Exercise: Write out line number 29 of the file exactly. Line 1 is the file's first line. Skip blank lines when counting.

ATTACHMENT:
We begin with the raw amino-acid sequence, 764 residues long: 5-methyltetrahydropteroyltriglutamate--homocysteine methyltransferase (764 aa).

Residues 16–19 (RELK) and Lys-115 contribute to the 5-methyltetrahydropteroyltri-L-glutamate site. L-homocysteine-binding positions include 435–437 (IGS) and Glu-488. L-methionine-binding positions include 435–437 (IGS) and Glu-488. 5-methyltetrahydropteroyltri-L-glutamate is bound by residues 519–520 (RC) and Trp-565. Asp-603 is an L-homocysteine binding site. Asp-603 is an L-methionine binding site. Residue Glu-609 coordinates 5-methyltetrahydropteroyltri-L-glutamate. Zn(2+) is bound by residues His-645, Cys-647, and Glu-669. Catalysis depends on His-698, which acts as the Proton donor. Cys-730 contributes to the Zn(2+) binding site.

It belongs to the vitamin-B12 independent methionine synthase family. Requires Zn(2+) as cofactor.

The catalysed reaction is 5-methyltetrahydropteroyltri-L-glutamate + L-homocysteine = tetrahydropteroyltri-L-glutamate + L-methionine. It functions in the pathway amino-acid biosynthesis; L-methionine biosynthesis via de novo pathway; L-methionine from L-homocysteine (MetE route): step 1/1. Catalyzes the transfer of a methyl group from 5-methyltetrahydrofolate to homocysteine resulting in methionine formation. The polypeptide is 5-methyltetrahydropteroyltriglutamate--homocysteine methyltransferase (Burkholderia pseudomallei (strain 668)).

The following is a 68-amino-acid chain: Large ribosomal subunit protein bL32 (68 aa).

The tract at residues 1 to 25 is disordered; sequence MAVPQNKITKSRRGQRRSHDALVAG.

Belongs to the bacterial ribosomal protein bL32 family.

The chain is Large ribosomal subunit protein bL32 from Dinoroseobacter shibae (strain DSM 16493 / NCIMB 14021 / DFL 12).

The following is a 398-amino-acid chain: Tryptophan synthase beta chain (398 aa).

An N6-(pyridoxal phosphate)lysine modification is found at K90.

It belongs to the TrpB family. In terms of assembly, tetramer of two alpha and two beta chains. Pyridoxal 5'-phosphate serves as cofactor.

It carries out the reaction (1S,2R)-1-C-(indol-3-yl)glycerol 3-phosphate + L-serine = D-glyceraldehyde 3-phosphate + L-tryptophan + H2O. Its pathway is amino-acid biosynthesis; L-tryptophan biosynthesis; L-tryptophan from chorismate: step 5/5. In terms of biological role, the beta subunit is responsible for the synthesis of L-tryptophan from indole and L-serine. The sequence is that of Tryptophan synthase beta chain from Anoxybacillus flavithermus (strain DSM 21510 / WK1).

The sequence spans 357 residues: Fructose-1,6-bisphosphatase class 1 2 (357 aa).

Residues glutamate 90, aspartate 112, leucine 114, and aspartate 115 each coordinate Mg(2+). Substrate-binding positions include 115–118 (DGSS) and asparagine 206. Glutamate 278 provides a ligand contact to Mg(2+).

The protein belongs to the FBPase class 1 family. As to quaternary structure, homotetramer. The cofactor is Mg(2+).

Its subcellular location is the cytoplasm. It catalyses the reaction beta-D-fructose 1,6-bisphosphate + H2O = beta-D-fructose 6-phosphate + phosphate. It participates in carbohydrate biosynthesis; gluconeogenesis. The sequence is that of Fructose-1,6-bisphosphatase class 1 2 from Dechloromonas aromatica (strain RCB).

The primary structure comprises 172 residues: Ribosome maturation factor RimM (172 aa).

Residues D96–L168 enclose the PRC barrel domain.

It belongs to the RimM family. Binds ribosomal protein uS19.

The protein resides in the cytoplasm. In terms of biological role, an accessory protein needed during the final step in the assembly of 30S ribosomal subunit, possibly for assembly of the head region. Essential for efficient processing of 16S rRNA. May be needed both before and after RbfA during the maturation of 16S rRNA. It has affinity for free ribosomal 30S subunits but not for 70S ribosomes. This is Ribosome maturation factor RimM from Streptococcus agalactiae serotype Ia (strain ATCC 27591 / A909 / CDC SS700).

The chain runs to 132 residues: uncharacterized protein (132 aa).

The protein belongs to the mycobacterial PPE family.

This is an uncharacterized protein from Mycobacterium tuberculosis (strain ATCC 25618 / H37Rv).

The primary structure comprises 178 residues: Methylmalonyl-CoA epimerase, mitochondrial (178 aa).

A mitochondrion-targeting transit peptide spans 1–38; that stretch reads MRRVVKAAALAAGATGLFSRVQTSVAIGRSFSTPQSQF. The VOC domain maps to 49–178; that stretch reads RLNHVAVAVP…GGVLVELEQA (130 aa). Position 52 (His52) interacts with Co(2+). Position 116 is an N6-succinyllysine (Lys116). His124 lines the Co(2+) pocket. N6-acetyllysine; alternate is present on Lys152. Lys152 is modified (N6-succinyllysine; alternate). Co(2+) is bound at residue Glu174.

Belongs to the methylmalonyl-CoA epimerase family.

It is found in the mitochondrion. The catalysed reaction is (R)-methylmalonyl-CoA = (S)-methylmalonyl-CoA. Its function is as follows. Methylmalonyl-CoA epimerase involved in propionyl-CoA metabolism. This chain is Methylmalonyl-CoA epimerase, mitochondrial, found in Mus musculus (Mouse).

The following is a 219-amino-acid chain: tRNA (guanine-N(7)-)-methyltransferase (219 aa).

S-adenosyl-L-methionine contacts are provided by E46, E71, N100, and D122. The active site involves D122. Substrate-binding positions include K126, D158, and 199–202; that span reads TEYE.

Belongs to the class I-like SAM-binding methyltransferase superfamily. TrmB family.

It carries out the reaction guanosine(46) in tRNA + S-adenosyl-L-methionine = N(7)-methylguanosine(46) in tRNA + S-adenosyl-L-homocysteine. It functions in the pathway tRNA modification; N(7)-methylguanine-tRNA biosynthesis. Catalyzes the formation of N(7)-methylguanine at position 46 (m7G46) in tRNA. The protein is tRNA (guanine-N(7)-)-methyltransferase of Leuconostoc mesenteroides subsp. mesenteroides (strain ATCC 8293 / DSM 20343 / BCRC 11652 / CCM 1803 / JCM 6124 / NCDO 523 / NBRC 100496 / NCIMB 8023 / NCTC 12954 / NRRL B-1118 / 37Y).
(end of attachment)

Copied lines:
S-adenosyl-L-methionine contacts are provided by E46, E71, N100, and D122. The active site involves D122. Substrate-binding positions include K126, D158, and 199–202; that span reads TEYE.